The end of October usually means retailers are finalizing their circulars to promote Black Friday deals. However, more and more merchants are putting up the anti-Black Friday flag and choosing to forgo sending out ads – or even opening their doors.
REI may have taken the boldest stance against the traditional frenetic holiday shopping spree, as the company announced that it would be closing all of its 143 stores not only on Thanksgiving, but also on Black Friday. Using the phrase “Opt Outside,” REI CEO Jerry Stritzke explained why his company was giving its employees a paid day off instead of opening at midnight after Thanksgiving.
“We’re a different kind of company — and while the rest of the world is fighting it out in the aisles, we’ll be spending our day a little differently,” Stritzke said in a statement. “We’re choosing to opt outside, and want you to come with us.”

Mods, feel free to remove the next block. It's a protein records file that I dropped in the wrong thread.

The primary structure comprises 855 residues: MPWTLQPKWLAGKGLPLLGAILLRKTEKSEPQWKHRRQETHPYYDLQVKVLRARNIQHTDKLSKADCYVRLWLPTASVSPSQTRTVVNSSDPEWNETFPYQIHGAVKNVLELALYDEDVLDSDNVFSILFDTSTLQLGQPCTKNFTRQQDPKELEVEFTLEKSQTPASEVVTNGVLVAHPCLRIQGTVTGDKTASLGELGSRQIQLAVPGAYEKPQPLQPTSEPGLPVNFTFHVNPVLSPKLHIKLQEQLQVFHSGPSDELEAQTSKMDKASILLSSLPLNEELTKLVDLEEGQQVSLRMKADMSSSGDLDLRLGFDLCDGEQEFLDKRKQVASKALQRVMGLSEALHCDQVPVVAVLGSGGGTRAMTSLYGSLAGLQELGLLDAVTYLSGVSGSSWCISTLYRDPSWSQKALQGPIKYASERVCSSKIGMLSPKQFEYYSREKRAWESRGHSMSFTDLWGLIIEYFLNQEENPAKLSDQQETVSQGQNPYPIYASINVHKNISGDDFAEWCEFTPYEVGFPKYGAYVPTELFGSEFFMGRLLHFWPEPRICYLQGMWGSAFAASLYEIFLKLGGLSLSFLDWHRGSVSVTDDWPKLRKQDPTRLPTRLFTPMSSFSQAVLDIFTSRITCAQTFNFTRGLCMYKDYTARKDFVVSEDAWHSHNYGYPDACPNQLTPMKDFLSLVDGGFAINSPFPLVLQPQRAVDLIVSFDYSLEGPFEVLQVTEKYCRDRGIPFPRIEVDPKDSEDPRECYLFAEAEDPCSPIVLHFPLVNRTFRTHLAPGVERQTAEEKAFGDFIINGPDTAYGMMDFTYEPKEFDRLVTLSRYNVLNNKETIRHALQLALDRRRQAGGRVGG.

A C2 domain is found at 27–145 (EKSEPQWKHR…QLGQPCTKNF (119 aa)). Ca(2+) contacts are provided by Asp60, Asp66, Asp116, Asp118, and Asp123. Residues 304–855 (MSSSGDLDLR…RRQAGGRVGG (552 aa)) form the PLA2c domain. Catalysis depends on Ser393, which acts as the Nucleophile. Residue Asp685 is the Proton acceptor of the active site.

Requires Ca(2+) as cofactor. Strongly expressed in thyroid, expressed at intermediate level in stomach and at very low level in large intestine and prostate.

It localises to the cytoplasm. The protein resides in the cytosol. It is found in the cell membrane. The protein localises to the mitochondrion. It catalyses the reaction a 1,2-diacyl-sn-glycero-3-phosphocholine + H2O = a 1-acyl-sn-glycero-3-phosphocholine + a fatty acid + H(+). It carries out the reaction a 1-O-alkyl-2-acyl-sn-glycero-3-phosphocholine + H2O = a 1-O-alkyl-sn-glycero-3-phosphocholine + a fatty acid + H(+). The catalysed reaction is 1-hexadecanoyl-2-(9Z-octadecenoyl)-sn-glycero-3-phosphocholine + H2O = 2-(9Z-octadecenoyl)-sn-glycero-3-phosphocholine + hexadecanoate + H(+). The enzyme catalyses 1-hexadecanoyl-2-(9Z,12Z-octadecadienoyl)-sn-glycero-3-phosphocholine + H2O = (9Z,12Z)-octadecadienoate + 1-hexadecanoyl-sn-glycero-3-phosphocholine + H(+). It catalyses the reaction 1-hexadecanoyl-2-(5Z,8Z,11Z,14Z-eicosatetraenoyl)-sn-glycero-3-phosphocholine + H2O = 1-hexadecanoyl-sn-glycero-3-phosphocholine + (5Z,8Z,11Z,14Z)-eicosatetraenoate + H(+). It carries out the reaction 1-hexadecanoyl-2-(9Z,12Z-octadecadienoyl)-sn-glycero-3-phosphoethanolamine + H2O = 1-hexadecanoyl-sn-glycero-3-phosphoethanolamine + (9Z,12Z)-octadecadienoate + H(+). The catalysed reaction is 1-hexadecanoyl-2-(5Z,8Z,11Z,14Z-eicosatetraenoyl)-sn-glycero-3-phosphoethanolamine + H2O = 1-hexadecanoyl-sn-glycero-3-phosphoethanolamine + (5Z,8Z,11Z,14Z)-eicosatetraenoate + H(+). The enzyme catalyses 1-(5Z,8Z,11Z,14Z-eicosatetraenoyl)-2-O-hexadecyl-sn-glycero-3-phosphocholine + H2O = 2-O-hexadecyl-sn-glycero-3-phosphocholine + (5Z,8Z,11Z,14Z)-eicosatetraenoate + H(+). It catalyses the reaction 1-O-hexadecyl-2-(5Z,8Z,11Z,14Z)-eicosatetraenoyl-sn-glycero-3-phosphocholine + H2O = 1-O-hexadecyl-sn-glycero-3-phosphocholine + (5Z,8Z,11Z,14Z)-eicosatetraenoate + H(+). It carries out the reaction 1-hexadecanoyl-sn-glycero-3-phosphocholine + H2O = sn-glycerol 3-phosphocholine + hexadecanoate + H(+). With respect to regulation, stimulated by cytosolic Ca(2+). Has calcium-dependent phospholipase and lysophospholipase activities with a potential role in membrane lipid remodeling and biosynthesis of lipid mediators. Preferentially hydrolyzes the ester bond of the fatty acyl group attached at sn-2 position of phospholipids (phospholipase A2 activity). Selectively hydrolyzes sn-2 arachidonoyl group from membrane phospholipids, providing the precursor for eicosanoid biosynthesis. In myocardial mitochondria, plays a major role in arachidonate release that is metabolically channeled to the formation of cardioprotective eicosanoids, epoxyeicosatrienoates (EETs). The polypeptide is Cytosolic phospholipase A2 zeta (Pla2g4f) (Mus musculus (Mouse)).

The Wall Street Journal explained that dozens of other retailers have already called off Thanksgiving Day operations in the face of dwindling in-store traffic and growing eCommerce activity. Mike Edwards, CEO of eBags Inc., told The WSJ that paying his staff to come in and offering revenue-eating discounts while more and more customers stayed home to shop wasn’t a fiscally sound decision anymore.
“It became a nonprofitable decision to stay open on Thanksgiving,” Edwards said.
The decision to close doors on what is usually a massively profitable day for retailers can be easier for some companies, such as REI. Stritzke told The WSJ that their business model isn’t particularly driven by door-buster deals that crowd Black Friday ads; instead, customers are knowledgeable about what they want and willing to pay for quality. More importantly, maybe, Stritzke noted that REI does its best sales when weather improves in the spring, so missing one day in the fall probably won’t hurt the company’s bottom line.